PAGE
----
For a long time I think I was mainly concerned with pitch and rhythm in a sense. I got into jazz just before high school and would practice like a maniac for hours on end, but concentrating on rhythm and pitch. I played the guitar like a piano. Of course there are variations and stuff you can do, but that came naturally for the genre I was concerned with I guess. Gradually I got into pedals to widen my sonic palette. At the same time I stared listening to artists like Aphex Twin and Authechre. At the Jazz Course in Trondheim I started listening to artists like Deathprod, Jim O´Rourke, Lasse Marhaug, Arne Norheim, Stockhausen, Huntsville, Nakamura, Spunk, Otomo Yoshihide and Maja Ratkje. Also studying with artists like Streifenjunko & Stian Westerhus was inspiring.


I would say my first approach to sound in its purest form happened at the Jazz Course when I got into Electro acoustic improvisation and IDM. That is sound as a more abstract phenomenon, thinking about the timbre, vibrations, dissonance, difference/summation tones, and acoustics. Also taking in room placement and all the extra information and connotation a sound can have. It´s still just as fascinating today.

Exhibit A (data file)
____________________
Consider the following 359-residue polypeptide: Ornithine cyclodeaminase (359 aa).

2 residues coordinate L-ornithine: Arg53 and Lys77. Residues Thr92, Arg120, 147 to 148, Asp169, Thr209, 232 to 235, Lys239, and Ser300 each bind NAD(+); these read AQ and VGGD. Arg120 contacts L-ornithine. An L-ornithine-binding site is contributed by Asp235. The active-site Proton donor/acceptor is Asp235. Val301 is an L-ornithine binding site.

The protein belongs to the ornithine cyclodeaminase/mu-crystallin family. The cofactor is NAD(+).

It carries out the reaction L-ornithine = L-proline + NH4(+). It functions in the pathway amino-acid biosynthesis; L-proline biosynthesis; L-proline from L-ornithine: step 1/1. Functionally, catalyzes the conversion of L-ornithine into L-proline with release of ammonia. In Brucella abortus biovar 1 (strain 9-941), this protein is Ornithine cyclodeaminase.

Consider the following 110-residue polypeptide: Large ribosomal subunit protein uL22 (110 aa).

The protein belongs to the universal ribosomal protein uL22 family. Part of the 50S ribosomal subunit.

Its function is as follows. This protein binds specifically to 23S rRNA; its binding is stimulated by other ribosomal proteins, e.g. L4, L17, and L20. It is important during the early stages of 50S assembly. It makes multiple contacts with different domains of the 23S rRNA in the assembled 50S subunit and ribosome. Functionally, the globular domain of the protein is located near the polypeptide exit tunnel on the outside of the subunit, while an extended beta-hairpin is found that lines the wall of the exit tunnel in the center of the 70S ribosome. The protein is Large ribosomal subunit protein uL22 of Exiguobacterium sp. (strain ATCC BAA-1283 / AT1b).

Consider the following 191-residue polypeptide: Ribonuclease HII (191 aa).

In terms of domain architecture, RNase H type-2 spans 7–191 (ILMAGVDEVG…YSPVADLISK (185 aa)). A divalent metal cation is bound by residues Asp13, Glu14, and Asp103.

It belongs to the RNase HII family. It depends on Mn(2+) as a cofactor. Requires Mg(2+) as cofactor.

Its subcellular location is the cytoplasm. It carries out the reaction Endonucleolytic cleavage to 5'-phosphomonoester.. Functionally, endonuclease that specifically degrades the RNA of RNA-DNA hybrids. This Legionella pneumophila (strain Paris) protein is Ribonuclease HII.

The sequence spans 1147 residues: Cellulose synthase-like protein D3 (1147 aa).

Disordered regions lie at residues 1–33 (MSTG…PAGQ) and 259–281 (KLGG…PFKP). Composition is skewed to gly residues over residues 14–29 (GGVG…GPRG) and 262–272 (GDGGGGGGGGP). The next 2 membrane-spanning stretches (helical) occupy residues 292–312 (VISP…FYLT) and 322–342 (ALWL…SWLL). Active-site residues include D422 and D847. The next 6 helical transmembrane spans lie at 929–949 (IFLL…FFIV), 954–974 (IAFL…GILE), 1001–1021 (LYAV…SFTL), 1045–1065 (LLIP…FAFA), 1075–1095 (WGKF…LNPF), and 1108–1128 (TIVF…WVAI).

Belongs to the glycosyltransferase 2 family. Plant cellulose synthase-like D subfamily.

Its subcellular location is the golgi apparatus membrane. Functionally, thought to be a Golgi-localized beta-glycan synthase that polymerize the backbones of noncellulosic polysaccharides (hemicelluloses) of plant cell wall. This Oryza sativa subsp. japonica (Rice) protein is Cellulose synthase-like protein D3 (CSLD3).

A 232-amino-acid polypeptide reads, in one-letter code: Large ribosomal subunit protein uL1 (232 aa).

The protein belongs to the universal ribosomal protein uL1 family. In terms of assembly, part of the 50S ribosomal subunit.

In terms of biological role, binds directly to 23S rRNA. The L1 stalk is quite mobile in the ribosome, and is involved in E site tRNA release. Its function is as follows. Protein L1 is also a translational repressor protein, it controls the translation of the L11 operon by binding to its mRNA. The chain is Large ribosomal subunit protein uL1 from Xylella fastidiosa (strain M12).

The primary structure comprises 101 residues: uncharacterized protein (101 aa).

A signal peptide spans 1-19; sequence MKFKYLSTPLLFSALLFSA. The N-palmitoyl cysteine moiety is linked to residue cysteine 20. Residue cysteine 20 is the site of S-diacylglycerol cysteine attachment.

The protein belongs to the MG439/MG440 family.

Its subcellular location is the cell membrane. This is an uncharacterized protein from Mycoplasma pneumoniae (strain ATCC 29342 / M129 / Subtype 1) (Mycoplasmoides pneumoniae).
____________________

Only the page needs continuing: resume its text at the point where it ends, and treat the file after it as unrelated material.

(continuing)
How's your musical routine practice?

Coming from a jazz background I used to start with scale warmups, rhythm exercises and chart breakdowns. Nowadays I usually get my rig ready and then just start to play. Feels like I´ve moved from a exercise regime to purely playing and executing. Of course, I have conseptual ideas I chase, and I sweat it out until it sticks. But it all flows more naturally now. Other times I might have noticed an area that needs attention during a gig. Or an idea I got but couldn´t execute live, so I try to work out how to do it.